• The prevalence of associated gastrointestinal disorders with diabetic gastroparesis was studied retrospectively by reviewing all data on patients with diabetic gastroparesis who were admitted to the Hospital of the University of Pennsylvania, Philadelphia, over a four-year period. Twenty diabetic patients with intractable nausea and vomiting, thought to be secondary to diabetic gastroparesis, underwent upper gastrointestinal tract endoscopy after failure to respond to conventional therapy for gastroparesis within several days. Nine (45%) patients had normal upper endoscopic examination results. Eleven (55%) patients were discovered to have other gastrointestinal tract disorders that could explain their persistent symptoms of nausea and vomiting. Specifically, three patients had Candida esophagitis, four had erosive esophagitis, two had gastric ulcers, one had duodenal erosions, and one had bile reflux gastritis. These 11 patients improved when therapy was altered to treat their additional disorder. Management of diabetic gastroparesis is discussed with emphasis on early upper gastrointestinal tract endoscopy for patients who fail to respond to therapy initially.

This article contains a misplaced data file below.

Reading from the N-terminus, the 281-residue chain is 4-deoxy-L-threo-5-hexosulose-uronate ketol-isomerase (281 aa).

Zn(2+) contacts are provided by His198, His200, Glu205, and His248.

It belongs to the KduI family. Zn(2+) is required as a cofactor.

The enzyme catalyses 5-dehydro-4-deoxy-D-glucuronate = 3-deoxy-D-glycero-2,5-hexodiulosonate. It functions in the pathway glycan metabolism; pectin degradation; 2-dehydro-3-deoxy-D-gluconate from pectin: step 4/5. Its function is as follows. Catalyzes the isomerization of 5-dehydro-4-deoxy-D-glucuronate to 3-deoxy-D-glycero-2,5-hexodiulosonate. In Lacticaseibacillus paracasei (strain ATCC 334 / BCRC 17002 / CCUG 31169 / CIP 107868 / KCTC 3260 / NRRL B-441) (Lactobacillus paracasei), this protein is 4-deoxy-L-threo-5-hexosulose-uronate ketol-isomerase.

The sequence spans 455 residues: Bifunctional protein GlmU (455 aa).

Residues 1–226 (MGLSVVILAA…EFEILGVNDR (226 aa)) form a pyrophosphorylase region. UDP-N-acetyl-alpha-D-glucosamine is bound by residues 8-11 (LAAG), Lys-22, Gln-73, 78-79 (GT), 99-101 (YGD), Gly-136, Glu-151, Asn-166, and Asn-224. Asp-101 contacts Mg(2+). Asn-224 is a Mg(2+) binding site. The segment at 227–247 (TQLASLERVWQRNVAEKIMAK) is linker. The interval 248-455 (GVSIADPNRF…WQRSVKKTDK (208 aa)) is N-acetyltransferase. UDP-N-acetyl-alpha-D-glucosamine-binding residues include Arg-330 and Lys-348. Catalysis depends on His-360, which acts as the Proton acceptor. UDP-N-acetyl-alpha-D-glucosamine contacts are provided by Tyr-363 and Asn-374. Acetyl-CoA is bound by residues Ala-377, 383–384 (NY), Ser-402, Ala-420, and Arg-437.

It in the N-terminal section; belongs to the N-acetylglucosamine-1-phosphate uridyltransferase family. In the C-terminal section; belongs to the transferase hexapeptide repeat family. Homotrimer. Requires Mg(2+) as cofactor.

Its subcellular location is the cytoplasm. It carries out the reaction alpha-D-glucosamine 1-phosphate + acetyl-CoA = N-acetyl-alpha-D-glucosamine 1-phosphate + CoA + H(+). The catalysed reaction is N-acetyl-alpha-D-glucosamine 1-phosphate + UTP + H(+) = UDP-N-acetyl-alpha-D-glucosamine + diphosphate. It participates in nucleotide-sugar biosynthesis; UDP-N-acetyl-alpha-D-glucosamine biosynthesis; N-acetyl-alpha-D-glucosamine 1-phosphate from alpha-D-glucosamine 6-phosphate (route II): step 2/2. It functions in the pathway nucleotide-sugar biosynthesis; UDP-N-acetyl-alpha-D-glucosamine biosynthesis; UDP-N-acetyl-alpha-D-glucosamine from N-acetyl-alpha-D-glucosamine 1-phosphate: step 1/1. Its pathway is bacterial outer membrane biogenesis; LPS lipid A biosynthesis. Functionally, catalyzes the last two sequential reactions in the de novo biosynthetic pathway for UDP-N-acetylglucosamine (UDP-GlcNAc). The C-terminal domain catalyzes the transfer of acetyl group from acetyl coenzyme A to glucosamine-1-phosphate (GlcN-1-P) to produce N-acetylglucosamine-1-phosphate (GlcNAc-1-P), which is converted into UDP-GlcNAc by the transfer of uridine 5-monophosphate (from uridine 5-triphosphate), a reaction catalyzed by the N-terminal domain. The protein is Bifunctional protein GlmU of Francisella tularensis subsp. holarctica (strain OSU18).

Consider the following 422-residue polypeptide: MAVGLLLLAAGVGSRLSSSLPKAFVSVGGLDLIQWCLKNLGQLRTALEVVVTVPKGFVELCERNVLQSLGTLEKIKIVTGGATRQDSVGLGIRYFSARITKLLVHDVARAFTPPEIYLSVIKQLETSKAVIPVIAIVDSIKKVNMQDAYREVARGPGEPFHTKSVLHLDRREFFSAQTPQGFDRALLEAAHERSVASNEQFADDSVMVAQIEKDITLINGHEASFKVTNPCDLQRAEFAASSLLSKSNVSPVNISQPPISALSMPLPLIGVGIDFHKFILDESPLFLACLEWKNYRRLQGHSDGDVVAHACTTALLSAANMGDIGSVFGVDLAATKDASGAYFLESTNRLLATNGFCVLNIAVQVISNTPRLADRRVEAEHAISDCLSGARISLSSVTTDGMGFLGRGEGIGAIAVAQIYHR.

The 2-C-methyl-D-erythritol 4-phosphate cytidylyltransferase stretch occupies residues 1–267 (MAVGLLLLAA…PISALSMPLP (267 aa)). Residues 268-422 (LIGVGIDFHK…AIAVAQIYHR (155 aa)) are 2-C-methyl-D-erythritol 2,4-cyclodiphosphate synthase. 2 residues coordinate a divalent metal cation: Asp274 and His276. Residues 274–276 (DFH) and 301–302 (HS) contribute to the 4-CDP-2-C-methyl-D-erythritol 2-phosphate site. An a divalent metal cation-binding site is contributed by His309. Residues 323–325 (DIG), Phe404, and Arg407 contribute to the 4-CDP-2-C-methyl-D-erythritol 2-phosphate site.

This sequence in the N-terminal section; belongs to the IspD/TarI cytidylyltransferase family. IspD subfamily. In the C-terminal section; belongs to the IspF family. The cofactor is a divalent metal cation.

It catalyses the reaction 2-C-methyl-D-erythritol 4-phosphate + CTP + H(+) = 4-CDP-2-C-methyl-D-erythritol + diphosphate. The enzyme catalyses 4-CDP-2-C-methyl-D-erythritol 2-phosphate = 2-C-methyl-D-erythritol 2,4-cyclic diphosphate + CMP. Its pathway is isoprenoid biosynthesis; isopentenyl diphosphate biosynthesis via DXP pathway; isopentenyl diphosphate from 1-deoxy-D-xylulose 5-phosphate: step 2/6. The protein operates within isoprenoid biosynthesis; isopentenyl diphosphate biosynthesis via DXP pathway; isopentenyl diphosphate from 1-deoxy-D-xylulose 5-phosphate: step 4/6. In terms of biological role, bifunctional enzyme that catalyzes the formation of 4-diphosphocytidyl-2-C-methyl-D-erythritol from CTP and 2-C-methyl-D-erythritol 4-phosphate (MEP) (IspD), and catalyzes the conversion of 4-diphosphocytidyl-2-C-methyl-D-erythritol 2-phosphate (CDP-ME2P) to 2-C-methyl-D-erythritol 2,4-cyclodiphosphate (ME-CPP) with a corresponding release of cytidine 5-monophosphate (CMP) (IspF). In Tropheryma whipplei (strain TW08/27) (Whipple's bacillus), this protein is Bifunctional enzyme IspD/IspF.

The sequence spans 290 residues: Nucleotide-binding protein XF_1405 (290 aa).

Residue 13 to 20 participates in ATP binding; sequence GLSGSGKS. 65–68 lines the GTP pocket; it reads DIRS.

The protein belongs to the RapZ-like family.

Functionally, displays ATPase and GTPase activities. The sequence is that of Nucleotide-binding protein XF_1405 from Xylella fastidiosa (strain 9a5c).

(Arch Intern Med 1987;147:1477-1480)
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